Difficult Investments

NetEnt and Evolution Gaming have been two of our most successful investments to date. Both are Swedish companies operating in the online gaming industry (i.e. casino/betting systems). Since we acquired them through 2018/19, they have returned 120% and 370% respectively. As of March however, the performance of these two stocks couldn’t have been more divergent. Evolution held up well through the first quarter. Even at its lowest point in March it had nearly tripled since our original acquisition. NetEnt on the other hand lost nearly 40% during the first quarter, reaching a new low in March, down more than 50% from where we’d bought it.

Despite the dismal share price performance of NetEnt up to March, our process indicated that the stock was priced for better long-term returns than before. We continued to buy shares through the first quarter (though not quite at the low), making it our second largest holding by the end of March. In the three months between 19 March and 23 June, NetEnt rallied more than 250%. (It became apparent to the market that their US expansion strategy was starting to bear fruit). By May, NetEnt had become the largest position we’ve ever held in our portfolios. As we didn’t deem it expensive we decided to maintain our full exposure.

On 24 June, Evolution Gaming announced an all-stock deal to acquire NetEnt. The deal priced NetEnt at a sizeable premium and sent the shares 30% higher on the day. Because of the large position size, NetEnt has made a significant contribution to our performance during the quarter. NetEnt is a good reminder of how quickly things can change in financial markets. We need to be patient when things don’t immediately go our way, and ready to respond when rapid changes do occur.

Difficult investments require discipline

There are some valuable lessons to be learned from NetEnt about how successful investments can play out over time. On the one hand you can have a company like Evolution. Evolution moved sideways for a little while after we bought it, and then just climbed higher and higher. Evolution has been an ‘easy’ investment in the sense that we’ve only ever experienced success from the get-go.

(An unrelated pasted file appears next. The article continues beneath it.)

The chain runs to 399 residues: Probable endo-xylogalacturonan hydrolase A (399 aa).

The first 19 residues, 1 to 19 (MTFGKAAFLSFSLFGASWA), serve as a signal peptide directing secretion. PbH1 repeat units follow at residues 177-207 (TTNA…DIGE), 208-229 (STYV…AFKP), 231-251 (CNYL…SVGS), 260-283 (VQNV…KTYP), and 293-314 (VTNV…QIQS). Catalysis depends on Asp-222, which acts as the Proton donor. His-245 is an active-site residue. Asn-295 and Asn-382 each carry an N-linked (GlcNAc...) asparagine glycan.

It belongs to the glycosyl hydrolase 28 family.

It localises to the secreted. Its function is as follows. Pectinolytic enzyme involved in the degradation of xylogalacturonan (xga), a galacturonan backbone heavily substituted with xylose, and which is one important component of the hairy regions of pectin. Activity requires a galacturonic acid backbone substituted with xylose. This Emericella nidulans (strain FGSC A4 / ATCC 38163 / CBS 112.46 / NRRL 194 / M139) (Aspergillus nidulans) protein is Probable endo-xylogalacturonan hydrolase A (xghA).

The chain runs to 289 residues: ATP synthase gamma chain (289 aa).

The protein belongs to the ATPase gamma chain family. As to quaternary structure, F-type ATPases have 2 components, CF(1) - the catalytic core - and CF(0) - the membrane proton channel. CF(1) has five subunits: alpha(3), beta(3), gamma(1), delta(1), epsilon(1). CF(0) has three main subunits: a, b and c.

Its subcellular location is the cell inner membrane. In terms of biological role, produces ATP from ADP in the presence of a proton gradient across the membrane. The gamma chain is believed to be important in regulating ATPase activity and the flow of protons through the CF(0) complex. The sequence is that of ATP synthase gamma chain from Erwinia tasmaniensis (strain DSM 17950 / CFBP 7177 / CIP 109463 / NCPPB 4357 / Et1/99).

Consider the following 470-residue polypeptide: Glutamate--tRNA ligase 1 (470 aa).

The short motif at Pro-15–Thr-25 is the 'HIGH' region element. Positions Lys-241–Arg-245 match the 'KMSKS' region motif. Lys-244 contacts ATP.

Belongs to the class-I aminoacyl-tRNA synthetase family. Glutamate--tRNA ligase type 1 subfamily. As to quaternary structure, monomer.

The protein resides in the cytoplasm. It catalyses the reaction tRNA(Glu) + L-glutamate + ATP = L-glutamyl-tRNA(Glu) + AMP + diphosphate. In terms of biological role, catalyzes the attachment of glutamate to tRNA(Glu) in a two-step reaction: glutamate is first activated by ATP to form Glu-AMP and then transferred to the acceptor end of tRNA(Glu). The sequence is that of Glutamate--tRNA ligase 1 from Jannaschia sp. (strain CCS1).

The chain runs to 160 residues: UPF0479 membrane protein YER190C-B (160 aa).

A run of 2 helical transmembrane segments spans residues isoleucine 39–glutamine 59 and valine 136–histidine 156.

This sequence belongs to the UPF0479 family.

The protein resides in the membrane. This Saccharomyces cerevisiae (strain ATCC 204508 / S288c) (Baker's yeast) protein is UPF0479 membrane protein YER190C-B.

NetEnt on the other hand has been a difficult investment. After two years of investing more and more into the stock, we found ourselves 50% down. Three months later we’re up 120%. Successful equity investments seldom deliver nice consistent return streams like Evolution. Most successful investments involve long periods of volatility – like NetEnt.

What is interesting about these difficult investments is that we often make more money out of them than the easy ones. We may have ‘only’ made 120% on NetEnt (vs 370% for Evolution), but we actually made more money out of NetEnt than Evolution. How? We kept adding to our position as the price came down and prospective returns increased. To do so required emotional detachment and discipline.

Why is discipline so important? Because without a disciplined investment process, our judgement can easily be clouded by emotion. Emotional investment decisions generally lead investors to buy when stock prices are high, and to sell when stock prices are low.

Ownership leads to emotional bias

An investor’s emotional perception of a stock depends on two things: 1) What the share price has done, and more importantly 2) whether or not he owns it. Take NetEnt as an example. In the two years before we bought it, the share price had dropped by more than 50%. We were excited by the opportunity to buy a good business cheaply. We didn’t feel those losses. But then two years later, we were down 50% on our investment – and we weren’t happy about it. The fundamentals hadn’t really changed, but our emotional perception of them had. Why? Because we owned it. If we’d been driven purely by emotions we might have resisted buying more shares, or worse, thrown in the towel and sold out.

Our natural emotional perception of a stock is highly dependent on whether or not we own it, yet this has no impact on the future of the business. These perceptions shouldn’t enter the equation. Let’s imagine for a moment that we held off buying NetEnt two years ago, and we didn’t own the stock in March. We’d probably have been just as excited, if not more excited about the prospects of this investment than we were two years before. We’d be emotionally detached from the losses suffered by NetEnt investors over the preceding four years. That’s how we needed to think about NetEnt in March, even though we did own it and had suffered through some of those losses.

No investment process can stop us from feeling these emotional biases, but a great investment process needs to override them in our decision making and enforce discipline. We need to make decisions as though we don’t own the stocks. We need to ignore the emotional impact that ownership brings to the table. Every time we look at a stock that we already own, we need to look at it through the same emotionally detached eyes that we had before we bought it. That’s what our process does for us.